Seasonal News

Slippery Business

It’s that time of year again when the heat comes and the family moves from indoors to making the most of outdoors.  For most Australians, snakes are a part of our environment and we expect to see them out and about this time of year.  Our pets however, see snakes as a danger to their family or as a great chasy toy to play with. 

Try as we might, we can never truly “snake proof” our properties.  Snake deterrents’ effectiveness is debateable and even when clearing our yard of debris and things that attract the snake’s prey (e.g. mice and rats), snakes will still surprise us and turn up sunbaking on our freshly cut lawn.

With this in mind, it’s always good to know what signs to look for should you witness your dog being bitten or your dog falls ill over these summer months.

Firstly, if you see your pet playing with/killing a snake, puncture wounds are not always visible and usually only found in about 30% of cases.  Our number one piece of advice is bring the pet into the clinic ASAP.  The experienced veterinarians can run specific tests to help determine envenomation and also to determine the identification of the type of snake.

As symptoms can vary depending on the snake and the animal’s sensitivity to the venom, below are the key symptoms in cats and dogs that you need to be aware of:

  • Diluted pupils
  • Absent or sluggish pupil reactions to light
  • Hind leg paralysis
  • Vomiting
  • Depression
  • Rapid breathing
  • Salivation (only in dogs).

The Australian Venom Research Institute studies have shown that dogs will show symptoms within the first 1-6 hours of being bitten, while cats can be 15 -22 hours post bite.  The institute also advises that your pet can often be bitten and have immediate collapse, then appear to completely recover, only to deteriorate over coming hours.  Don’t be disillusioned that your pet has recovered.  Pets that collapse immediately, then recover have shown to be associated with severe envenomation from the Eastern Brown (including King Brown), Tiger snakes and the Coastal Taipan.  All of which live amongst us in the Jimboomba and Beaudesert region.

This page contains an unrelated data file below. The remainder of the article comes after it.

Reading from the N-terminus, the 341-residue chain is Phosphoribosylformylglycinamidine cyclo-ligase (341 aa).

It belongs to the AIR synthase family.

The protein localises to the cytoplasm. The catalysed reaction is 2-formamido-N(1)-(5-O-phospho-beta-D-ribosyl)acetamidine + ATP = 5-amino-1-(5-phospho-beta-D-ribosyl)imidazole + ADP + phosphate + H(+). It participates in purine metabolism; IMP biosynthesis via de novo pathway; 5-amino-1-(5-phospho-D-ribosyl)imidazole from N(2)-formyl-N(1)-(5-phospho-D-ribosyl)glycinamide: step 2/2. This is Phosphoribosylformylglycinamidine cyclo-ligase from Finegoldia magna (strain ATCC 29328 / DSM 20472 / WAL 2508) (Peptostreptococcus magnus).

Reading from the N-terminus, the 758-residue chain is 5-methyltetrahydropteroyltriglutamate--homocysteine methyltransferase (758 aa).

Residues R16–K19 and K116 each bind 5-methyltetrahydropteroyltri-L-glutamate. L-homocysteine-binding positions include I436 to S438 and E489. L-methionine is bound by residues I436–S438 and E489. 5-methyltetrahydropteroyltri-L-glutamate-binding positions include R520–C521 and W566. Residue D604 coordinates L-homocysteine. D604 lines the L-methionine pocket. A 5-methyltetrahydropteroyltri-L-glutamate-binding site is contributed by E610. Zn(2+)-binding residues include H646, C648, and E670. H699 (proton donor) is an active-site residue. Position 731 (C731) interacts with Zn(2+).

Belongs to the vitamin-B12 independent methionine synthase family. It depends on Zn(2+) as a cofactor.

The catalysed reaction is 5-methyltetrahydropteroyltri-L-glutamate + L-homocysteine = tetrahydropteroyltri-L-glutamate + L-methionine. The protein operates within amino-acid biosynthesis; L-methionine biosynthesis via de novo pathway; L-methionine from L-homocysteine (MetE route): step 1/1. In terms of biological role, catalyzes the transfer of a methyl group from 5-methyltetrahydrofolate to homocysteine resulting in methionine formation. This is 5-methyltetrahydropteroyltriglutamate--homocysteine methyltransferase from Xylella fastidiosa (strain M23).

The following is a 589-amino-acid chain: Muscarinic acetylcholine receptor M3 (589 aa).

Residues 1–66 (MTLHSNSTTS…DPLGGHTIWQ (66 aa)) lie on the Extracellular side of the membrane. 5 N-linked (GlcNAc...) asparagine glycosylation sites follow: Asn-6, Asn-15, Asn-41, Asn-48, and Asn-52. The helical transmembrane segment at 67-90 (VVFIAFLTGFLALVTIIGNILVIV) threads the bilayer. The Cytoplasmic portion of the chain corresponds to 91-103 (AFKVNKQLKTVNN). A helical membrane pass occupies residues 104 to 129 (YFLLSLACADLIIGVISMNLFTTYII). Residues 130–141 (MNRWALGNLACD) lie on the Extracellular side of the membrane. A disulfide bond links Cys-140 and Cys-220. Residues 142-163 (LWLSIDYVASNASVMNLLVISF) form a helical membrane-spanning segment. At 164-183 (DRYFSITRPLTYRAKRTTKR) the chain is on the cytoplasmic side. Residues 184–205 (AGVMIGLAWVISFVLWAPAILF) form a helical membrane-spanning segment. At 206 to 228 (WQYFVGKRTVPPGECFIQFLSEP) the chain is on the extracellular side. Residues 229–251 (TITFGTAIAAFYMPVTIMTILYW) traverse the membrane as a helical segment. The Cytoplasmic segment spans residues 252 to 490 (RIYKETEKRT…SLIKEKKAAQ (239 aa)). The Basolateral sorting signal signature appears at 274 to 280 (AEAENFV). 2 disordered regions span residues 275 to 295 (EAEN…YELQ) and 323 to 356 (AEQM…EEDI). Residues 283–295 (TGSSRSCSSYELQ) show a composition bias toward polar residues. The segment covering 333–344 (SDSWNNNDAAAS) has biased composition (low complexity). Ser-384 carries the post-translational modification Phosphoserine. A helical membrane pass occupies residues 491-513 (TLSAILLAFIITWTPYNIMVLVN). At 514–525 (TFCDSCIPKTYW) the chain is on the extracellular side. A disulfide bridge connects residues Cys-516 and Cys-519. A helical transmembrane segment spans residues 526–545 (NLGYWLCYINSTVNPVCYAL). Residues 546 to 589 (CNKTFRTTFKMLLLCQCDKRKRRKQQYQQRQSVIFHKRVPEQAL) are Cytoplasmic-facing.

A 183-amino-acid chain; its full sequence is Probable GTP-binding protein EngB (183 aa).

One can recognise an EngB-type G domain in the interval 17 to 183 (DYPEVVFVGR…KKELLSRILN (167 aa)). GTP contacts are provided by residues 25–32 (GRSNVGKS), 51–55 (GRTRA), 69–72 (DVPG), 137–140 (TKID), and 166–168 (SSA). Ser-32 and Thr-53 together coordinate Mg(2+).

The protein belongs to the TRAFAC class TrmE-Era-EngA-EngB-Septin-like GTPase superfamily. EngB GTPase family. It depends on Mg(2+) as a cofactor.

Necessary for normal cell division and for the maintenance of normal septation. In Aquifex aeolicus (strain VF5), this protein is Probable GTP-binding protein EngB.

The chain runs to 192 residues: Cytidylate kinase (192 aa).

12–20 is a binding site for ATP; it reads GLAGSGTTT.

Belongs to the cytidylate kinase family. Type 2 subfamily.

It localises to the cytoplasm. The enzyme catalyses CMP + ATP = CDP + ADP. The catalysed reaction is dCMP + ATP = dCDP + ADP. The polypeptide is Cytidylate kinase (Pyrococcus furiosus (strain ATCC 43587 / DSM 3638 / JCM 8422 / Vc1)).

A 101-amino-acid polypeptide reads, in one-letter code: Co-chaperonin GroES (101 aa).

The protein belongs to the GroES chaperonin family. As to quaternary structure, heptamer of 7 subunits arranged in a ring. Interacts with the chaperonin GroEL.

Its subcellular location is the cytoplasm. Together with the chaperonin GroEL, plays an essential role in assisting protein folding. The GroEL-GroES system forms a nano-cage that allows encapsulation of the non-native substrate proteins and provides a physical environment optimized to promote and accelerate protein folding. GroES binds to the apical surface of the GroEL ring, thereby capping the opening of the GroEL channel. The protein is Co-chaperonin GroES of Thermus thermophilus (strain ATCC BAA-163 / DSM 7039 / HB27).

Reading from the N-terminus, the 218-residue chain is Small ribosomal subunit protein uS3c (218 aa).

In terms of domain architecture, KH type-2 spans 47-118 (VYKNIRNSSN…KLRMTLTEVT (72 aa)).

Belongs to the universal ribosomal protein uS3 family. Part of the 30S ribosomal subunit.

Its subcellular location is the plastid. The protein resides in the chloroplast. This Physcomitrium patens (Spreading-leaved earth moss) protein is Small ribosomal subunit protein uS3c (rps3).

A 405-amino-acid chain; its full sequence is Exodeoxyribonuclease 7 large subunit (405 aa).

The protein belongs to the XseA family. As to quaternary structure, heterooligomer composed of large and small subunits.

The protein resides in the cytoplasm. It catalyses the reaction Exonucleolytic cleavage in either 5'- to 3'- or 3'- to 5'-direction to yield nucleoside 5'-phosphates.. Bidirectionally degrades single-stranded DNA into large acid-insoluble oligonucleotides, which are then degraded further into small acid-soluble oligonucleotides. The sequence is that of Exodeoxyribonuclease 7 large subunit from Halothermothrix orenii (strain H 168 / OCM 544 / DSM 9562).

Snake venom works in different ways depending on the snake, but muscle damage and paralysis are big components of most snake bites.  Internal bleeding occurs rapidly as muscle is broken down and paralysis gradually occurs and causes respiratory distress, and eventually death.

The good thing to know is overall 91% of dogs and 75% of cats treated with the correct anti-venom survive snake bites.  Getting to your vet is imperative.  Identification of the snake helps also, but don’t put yourself or your family in danger trying to retrieve it.  Research your snake types prior (in the hope you will never need the information), however you will be armed with info should the time occur.

We have had some initially very sick snake bite pets, happily run out of the clinic with their owners after our experienced team have worked and nursed tirelessly to keep them alive.